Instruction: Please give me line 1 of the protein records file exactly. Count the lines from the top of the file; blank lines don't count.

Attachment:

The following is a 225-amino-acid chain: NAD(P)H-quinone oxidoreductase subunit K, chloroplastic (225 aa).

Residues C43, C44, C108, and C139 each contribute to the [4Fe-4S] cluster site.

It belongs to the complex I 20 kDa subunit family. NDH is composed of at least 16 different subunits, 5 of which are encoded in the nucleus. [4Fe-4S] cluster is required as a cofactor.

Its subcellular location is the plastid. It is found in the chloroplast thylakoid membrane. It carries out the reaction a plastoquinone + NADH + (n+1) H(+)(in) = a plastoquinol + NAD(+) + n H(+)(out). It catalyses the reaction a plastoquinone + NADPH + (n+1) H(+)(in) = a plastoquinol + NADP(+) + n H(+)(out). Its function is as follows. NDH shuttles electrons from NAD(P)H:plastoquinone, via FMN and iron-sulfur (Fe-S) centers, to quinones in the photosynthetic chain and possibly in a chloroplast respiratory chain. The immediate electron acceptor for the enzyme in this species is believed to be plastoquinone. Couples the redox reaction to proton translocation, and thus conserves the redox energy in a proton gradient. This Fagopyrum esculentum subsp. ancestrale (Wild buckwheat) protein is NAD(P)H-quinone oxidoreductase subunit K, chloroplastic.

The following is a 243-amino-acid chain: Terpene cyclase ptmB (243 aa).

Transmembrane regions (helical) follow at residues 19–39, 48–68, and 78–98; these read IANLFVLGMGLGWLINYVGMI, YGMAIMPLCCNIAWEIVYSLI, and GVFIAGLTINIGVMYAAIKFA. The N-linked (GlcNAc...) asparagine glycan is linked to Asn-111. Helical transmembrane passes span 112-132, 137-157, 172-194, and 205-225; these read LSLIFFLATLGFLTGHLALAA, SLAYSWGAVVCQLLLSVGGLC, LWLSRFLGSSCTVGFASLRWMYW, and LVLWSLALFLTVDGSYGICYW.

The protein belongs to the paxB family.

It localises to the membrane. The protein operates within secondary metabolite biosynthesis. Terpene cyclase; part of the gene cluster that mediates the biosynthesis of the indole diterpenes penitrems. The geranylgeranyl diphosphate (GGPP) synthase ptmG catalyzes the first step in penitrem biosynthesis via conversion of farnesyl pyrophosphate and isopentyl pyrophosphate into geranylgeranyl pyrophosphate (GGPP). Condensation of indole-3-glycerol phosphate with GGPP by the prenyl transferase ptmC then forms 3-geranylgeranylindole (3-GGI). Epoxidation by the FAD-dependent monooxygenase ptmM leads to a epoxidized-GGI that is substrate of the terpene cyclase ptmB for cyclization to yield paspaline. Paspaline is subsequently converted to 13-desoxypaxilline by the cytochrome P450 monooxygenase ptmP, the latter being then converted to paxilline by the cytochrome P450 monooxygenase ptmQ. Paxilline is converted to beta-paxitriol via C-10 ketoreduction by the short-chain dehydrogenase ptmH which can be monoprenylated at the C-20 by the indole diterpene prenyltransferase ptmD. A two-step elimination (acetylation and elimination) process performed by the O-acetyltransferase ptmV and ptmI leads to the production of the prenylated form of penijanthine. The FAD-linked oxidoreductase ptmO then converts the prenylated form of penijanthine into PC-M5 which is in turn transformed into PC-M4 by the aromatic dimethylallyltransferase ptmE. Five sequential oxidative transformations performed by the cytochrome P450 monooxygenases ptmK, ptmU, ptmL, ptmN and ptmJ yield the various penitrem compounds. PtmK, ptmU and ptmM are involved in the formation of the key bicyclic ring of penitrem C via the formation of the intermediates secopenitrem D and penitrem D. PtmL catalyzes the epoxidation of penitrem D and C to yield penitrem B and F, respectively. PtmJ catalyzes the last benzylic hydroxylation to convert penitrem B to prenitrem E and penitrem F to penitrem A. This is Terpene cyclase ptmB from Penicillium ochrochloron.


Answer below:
The following is a 225-amino-acid chain: NAD(P)H-quinone oxidoreductase subunit K, chloroplastic (225 aa).